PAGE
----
Democratic presidential candidates are putting pressure on the Democratic National Committee (DNC) to increase the number of primary debates.

In early August, the DNC announced six presidential primary debates will occur starting Oct. 13. According to DNC Chair Debbie Wasserman Schultz, congresswoman for Florida's 23rd Congressional District, the schedule reflects the political party's "diversity and values" and will position Democrats to retain the White House in November 2016. The six Democratic debates are significantly fewer than the 26 debates held for the 2008 Democratic primary season.

Since the DNC's announcement, presidential candidate Martin O'Malley has criticized the DNC for its decision. The criticism continued during the DNC Summer Meeting in Minneapolis, just feet away from Wasserman Schultz. O'Malley said it was a "cynical move" to limit the Democratic Party's debates to six.

"This is totally unprecedented in our Party. This sort of rigged process has never been attempted before," said O'Malley on Friday. "Whose decree is it? Where did it come from? To what end? For what purpose? What National or Party interest does this decree serve? How does this help us tell the story of the last eight years of Democratic progress? How does this promote our Democratic ideas for making wages and household incomes go up again and not down? How does this help us make our case to the people?"

The former Maryland governor acknowledged that only one debate will occur two months before the Iowa caucus, while one in New Hampshire occurs during the December Holiday shopping season. The New Hampshire debate also takes place on a Saturday.

During an interview with New Hampshire's WMUR, O'Malley said he does not know why a debate was scheduled for Saturday, Dec. 19, but believes it will benefit the "inevitable" Democratic front-runner -- likely referring to former Secretary of State Hillary Clinton.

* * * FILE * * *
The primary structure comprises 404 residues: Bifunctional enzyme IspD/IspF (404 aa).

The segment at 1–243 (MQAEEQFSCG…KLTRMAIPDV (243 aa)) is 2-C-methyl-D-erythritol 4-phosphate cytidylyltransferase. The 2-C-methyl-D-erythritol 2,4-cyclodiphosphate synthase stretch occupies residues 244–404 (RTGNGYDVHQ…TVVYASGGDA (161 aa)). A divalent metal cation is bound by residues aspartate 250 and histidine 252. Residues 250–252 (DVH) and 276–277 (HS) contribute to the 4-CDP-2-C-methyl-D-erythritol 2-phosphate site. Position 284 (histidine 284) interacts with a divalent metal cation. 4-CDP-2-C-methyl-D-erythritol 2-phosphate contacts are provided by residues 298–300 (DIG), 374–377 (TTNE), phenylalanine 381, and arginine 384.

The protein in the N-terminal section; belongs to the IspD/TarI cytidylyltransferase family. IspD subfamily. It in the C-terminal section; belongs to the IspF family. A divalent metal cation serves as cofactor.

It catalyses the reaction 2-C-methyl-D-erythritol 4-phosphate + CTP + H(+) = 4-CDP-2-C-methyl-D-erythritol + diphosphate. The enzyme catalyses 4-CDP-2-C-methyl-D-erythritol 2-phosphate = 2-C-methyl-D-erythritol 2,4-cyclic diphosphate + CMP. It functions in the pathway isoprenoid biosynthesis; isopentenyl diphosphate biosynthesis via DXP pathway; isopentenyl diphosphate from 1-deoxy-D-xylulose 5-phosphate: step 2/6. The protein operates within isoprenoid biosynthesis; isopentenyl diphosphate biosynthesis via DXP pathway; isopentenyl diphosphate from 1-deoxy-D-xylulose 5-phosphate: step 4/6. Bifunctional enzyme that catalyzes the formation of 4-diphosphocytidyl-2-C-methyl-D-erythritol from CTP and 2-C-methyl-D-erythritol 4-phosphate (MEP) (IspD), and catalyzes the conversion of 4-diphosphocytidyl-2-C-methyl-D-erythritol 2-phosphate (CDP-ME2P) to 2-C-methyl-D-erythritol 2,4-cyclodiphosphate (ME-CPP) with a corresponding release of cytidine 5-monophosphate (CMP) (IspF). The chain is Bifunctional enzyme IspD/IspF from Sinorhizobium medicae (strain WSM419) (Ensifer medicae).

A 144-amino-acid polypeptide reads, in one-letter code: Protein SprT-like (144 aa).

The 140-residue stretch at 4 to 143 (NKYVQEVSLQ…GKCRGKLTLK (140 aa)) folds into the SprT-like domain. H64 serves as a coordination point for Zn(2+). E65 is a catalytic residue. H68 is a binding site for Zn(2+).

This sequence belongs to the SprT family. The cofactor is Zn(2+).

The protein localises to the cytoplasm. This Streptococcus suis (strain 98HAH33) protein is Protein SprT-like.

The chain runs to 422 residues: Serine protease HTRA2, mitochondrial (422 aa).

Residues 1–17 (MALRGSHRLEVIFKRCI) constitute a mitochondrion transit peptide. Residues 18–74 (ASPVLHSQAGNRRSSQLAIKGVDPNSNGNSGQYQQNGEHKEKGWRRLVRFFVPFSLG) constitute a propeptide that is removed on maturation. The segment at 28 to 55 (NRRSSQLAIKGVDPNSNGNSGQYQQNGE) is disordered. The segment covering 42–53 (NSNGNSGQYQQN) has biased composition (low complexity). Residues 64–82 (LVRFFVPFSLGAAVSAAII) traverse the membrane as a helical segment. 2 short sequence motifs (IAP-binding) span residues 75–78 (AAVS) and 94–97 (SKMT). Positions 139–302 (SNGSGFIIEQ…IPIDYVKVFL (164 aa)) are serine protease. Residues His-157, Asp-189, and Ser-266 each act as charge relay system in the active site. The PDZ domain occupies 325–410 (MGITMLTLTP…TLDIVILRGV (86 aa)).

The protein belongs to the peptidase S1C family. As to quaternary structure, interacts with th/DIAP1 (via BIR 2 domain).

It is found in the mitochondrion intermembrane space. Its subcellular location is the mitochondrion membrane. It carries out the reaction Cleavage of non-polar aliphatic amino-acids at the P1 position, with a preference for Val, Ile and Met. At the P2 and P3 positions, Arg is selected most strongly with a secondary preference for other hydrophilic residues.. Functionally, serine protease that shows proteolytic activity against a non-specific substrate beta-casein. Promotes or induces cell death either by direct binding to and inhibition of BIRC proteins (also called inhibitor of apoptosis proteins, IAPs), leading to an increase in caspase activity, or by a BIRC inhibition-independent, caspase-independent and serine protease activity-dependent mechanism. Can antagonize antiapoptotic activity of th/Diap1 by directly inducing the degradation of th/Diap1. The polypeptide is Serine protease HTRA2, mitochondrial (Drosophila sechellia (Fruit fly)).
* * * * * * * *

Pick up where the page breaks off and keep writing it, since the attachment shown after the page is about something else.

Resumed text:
"For my part, I'm going to go to as many debates and forums as I possibly can, as I continue to campaign the New Hampshire way, one living room at a time, one home at a time, one neighborhood at a time. And you're going to see, as people focus in in their search for a new leader who can move us forward, you're going to see us gain traction and you're going to see us do very well, both in Iowa and New Hampshire," continued O'Malley.

Fellow Democratic presidential candidate Bernie Sanders said the DNC was “dead wrong” to limit the number of primary debates. The Independent Vermont senator said he loves debates and encourages more debates.

"I have let the leadership of the Democrats know that," said Sanders to CNN. "I think this country benefits, all people benefit, democracy benefits when we have debates and I want to see more them."

Wasserman Schultz was not pleased with requests to increase primary debates. Notably after O'Malley's Minneapolis speech, Wasserman Schultz reportedly thanked O'Malley for his time and simply said "I have more class than that."

The first Democratic presidential debate will be on Oct. 13 in Nevada, a state with a growing Latino population. According to the U.S. Census Bureau, Nevada's overall population includes 27.5 percent Latinos, higher than the 17.1 percent national average. The first debate will broadcast on CNN.

In a statement in early August, Wasserman Schultz said the six debates will give caucus and primary voters "ample opportunity to hear from our candidates about their vision for our country's future, they will highlight the clear contrast between the values of the Democratic Party which is focused on strengthening the middle class versus Republicans who want to pursue out of touch and out of date policies."


For the latest updates, follow Latin Post's Politics Editor Michael Oleaga on Twitter: @EditorMikeO or contact via email: